By setting “Oklahoma” in an African-American town for his Denver Center for the Performing Arts production, artistic director Chris Coleman makes the show even more deeply American.Read More
Miles Lagoze, a former combat cameraman in Afghanistan, says he initially tried to make a conventional documentary, with interviews and a narrator to explain things.
Then he realized there was much that he had seen and recorded that he couldn’t explain.
So, he made the unruly, raw and compelling “Combat Obscura,” a glimpse through a lens darkly of the boredom, bravado and blood of war. It was screened at Denver’s DocuWest Film and Music Festival on September 22, 2018. After watching his movie, I joined Miles for a Q-and-A about war and storytelling.Read More
Veterans like Terri Wilcox understand the potential of another man or woman making the transition from military to civilian life.
Civilians employers who have hired her “needed someone who can focus on getting the mission done, AND smile and say good morning. My military background has led me to this. The training. The level of trust. All of the military bearing. All of that has prepared me to be a productive member of society. From military to civilian, it definitely is a transition.
"I would offer to those that are getting out: 'Take a deep breath. You can do it.'”Read More
Perhaps it’s the plainspoken tone and humor. Perhaps it’s the mentions of the mighty Mississippi. Or that the main character Cedar, who hovers on the border of adulthood, is a fugitive traveling on a kind of underground railroad for much of the book. She literally burrows beneath St. Paul in some passages. Whatever the reason, Erdrich brought Twain to mind. Future Home of the Living God could be read as a multicultural, feminist Adventures of Huckleberry Finn.Read More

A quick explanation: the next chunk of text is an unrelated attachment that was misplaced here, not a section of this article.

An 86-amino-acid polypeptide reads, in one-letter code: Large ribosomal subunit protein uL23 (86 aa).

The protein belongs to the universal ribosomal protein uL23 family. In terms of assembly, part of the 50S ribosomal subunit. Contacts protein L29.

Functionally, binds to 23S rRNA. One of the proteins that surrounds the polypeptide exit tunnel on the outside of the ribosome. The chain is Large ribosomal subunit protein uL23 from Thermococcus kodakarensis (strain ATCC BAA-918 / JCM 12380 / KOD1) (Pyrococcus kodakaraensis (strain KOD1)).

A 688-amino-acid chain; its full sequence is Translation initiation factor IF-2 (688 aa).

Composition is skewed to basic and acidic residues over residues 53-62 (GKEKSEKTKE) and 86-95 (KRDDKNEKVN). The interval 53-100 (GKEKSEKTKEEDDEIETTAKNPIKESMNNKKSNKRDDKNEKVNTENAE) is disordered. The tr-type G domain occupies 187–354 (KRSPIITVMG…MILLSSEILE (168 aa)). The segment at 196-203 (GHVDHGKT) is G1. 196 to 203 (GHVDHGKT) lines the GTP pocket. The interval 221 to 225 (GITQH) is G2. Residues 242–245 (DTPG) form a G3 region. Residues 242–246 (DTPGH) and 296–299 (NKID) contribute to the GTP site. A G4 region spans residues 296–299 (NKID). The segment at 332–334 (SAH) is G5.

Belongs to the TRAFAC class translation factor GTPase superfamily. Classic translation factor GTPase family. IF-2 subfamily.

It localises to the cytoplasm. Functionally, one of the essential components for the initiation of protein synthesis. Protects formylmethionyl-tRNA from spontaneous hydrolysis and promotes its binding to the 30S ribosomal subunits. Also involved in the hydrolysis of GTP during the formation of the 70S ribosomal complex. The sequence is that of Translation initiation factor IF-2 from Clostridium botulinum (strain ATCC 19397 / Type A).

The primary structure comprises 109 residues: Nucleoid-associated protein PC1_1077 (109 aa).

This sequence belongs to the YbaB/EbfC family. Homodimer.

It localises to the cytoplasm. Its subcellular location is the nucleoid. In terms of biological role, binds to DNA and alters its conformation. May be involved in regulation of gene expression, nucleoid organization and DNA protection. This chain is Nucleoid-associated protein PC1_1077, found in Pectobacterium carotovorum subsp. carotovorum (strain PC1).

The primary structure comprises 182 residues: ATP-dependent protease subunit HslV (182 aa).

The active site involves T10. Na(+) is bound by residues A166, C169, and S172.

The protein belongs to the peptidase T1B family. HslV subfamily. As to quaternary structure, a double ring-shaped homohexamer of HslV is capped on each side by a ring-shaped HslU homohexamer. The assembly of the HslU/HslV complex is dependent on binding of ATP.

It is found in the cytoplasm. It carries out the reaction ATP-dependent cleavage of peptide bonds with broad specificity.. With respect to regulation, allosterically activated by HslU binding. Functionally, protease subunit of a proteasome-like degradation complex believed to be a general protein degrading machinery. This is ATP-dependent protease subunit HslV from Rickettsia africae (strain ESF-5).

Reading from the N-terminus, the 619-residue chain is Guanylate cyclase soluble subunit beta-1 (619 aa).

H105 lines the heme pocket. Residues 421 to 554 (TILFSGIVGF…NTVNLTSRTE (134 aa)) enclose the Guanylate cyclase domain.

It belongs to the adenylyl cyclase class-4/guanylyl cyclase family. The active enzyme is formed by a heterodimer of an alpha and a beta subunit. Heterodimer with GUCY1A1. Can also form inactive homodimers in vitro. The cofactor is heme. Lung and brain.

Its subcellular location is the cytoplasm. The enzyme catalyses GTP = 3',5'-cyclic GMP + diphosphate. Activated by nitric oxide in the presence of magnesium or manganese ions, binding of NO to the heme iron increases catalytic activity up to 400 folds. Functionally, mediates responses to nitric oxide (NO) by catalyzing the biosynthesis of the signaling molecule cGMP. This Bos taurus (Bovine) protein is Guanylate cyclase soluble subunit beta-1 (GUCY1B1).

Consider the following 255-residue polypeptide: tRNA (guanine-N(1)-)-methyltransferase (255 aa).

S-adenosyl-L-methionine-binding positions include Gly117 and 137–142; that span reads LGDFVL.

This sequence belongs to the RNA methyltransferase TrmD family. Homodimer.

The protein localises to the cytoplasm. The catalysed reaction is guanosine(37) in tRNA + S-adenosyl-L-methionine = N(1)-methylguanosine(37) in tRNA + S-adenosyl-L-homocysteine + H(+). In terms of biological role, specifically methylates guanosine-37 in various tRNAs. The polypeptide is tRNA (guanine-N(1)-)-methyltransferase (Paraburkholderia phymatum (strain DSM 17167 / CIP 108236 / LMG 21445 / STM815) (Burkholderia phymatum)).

Some of “Refuge-e” reads like an over-earnest high school valedictory. But if the young autobiographer’s farewell to childhood falls short, it’s because he reaches so high.Read More
Spike Lee’s “BlacKkKlansman” is a bracing study of contrast at a time when America has a president who compared anti-racists to the white nationalists, neo-Nazis and KKK members who marched in Charlottesville, Virginia a year ago.Read More
The protagonist of Ralph Ellison’s “Invisible Man” is anguished, alienated and traumatized by a brutality into which society thrust him, then refused to acknowledge. After a psychiatrist in Montrose, Colorado made the connection for me, I was able to hear the words of Ellison’s fictional character coming from the mouths of very real military veterans: “All things were indeed awash in my mind. I longed for home.”